In another memorable case, a boat strike left a sea turtle with an exposed lung. “There was so much marsh mud between the lung and body wall,” says Norton. “We used wound therapy, and even with the shell defect, were able to get that lung pulled into place.” After about seven months of recuperating at the center, that turtle ultimately was released.

Fortunately, the center has seen a drop in the number of cases related to one tragic issue. “Drowning cases aren’t as common now that shrimpers have developed a mitigation strategy,” Norton says. “It’s a turtle exclusion device that helps turtles get out of nets and it’s had a major impact on improving that situation.”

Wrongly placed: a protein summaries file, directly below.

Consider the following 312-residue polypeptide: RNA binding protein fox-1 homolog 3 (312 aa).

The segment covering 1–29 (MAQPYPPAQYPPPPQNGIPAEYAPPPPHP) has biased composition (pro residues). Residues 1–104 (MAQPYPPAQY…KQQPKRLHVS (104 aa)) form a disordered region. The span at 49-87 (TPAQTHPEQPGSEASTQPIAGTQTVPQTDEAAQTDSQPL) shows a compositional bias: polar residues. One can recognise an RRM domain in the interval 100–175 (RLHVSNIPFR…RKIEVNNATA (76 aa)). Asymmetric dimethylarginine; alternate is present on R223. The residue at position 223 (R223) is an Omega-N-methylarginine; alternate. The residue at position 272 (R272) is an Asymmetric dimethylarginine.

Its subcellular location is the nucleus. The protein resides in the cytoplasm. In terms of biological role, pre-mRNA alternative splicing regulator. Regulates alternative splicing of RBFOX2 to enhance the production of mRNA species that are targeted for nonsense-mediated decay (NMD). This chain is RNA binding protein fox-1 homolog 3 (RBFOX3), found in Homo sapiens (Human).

People must learn to coexist with sea turtles; it’s essential to their future survival. “Caring about wildlife is important so future generations can enjoy them,” Norton says.

 If You Go:

What: Georgia Sea Turtle Center

Where: 214 Stable Road, Jekyll Island 

When: Open year-round, excluding holidays. Nightly turtle walks are offered during the nesting months of June and July; August hatchling walks are led at dawn a few times each week.

How Much: $7 for persons age 13 and older; $6 for seniors age 65 and older, active duty military personnel, college students and teachers (ID required); $5 for children age 4-12; free for children age 3 and younger. A behind-the-scenes tour is available for $22 per person.

More Info: (912) 635-4444 or gstc.jekyllisland.com

By Hope S. Philbrick